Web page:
Thursday, May 6, 2021

REVIEW: 'Star Wars: The Bad Batch' - The Bad Batch Quickly Learns How the Empire Will Rule the Galaxy in 'Aftermath'

Disney+'s Star Wars: The Bad Batch - Episode 1.01 "Aftermath"

The clones of The Bad Batch find themselves in a changing galaxy after The Clone Wars.

In 2020, the television industry aired 493 scripted shows across numerous outlets. The way people consume content now is different than it used to be. It happens according to one's own schedule. As such, it's less necessary to provide ample coverage of each episode in any given season from a show. Moreover, it is simply impossible to watch everything. As such, this site provides shorter episodic reviews in order to cover as many shows as possible. With all of that being said, here are my thoughts on the series premiere of Disney+'s Star Wars: The Bad Batch.

"Aftermath" was written by Jennifer Corbett & Dave Filoni and directed by Steward Lee, Saul Ruiz & Nathaniel Villanueva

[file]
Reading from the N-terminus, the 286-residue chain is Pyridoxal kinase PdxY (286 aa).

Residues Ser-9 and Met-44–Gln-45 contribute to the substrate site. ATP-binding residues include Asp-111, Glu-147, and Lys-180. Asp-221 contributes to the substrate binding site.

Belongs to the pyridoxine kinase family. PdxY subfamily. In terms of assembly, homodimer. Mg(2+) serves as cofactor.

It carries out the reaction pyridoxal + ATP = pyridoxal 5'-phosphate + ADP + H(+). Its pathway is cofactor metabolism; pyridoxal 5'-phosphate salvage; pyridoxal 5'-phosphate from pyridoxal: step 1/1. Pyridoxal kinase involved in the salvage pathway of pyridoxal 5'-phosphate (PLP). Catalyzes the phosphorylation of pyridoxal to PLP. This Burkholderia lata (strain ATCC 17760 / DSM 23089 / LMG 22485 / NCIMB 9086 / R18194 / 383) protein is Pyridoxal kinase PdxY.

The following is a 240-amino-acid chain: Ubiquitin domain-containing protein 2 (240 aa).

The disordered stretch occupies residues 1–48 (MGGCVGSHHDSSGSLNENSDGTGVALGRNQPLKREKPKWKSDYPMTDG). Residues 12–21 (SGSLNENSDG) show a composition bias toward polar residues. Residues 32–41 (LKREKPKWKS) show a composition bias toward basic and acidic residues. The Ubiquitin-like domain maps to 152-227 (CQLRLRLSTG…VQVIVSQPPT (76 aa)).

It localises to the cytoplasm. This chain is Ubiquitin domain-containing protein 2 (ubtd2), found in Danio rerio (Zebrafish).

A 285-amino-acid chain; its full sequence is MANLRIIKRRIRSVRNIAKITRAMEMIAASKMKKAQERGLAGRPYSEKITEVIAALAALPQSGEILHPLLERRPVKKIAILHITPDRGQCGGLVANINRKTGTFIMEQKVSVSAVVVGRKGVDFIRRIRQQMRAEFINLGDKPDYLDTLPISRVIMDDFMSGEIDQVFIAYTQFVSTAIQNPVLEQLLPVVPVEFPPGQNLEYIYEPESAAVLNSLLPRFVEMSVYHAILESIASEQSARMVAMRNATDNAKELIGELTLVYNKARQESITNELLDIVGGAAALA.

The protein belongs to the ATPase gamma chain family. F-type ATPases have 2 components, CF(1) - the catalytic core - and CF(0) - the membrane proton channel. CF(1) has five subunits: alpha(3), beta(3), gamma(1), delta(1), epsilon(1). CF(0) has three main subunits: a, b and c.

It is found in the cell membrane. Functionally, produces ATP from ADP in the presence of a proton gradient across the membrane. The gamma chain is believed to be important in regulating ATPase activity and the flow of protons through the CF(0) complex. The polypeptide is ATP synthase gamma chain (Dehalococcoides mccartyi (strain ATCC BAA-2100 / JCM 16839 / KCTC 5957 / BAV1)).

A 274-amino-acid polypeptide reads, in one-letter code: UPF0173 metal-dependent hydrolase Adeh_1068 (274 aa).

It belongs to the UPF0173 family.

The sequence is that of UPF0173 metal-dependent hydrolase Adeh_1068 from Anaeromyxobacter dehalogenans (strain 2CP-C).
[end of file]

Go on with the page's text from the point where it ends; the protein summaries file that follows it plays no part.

The Clone Wars are over. Emperor Palpatine has issued Order 66 to wipe out all of the Jedi. The Galactic Republic has fallen. The Empire has risen. Everything changes in an instance. Caleb Dume and his Jedi Master Depa Billaba are impressed seeing Clone Force 99 aka the Bad Batch in action. They needed reinforcements in the heat of battle. They only get five. And yet, that's enough given the elite abilities this squad possesses. Instead of forging ahead on the battlefield that has always been known, Depa is killed and Caleb runs for his life. The perception of the Jedi and the clones shifts. The Jedi are perceived as the enemies that must be defeated. They are the biggest obstacle to welcoming peace to the universe once more. The clones serve as the delivery mechanism. They are effective as such because they are designed to follow orders no matter what. They aren't suppose to operate with any independence. They serve to do whatever they are commanded to do by their superiors. The Emperor sits at the top of the chain of command. The Bad Batch don't function the same way as other clone squadrons though. They are deemed genetically defective. They aren't suppose to be fit to serve in battle. However, the members of this squad possess unique skills that make them invaluable. The opening action sequence highlights all of them. Divisions exist amongst this group as well though. Tech describes how they don't listen to the inhibitor chips in their brains like the other clones do. Those chips still exist though. In fact, that is used as the ultimate plot device for establishing tension in this premiere. It threatens to remove some autonomy in Crosshair's decision to question Hunter's leadership and eventually turn against the remaining members of his squad. His connection to the chip is stronger and more susceptible than the other members of the Bad Batch. That makes him unique and easy to manipulate by Admiral Tarkin. Everyone knows not to trust this man. The clones still feel like they have to prove themselves to him. He is basically deciding their fates. He wants to know if the Empire still has a use for clones. The war is over. The expected plan was to use these forces to maintain peace throughout the galaxy. The audience knows that stormtroopers will continue to exist in this world. Clones are different though. They are soldiers programmed with a core directive. The viewer has seen the creative innovation in these figures before. That makes them wildcards for the Empire. The vast majority are completely willing to comply though. Even the Kaminoan scientists feel like they have to play along in order to see how all of this develops. Others can't operate with that luxury. So many people were fighting for freedom and independence in the war. Instead, they were consumed by a new leader. One who wishes to force his will onto all. Anyone who aims to fight against that is labeled an insurgent who must be eliminated. That includes children. That is the key morality question the Bad Batch must grapple with here. They prove themselves capable of questioning and disobeying orders. They return to Kamino to rescue Omega from the plight she is sure to face there. The big reveal of this premiere is that she is a genetically defective clone as well. As such, she forms a quick bond with the Bad Batch. She also presents as a child. That makes this another Star Wars project seemingly centered on a group of rogue actors trying their best to protect a child in this grim and vicious world. It's a formula that works though. Moreover, Omega proves very useful in the escape from the facility. That action immediately welcomes her as part of the team. She essentially replaces Crosshair. However, she also seems aware of the choice he is going to make. She understands because it's part of his programming. That may mean she is more wise and aware of the doomed fate they may all be on. And yet, the Bad Batch will fight to survive. The world is in a grand transition. It's heading down a dark path. One that is strikingly different than the recent war fought by Jedi, clones and drones. Soldiers with skills will always find employment in this world. It should be fascinating to see how ambitious the show hopes to be with its world-building. It has the potential to tell a smaller story pertaining to the development of clones and their individual identities. What purpose do they serve in a world that seemingly no longer needs them? That decision is yet to be made. Hunter simply leads his troops to safety knowing that the Empire isn't safe like the Republic was.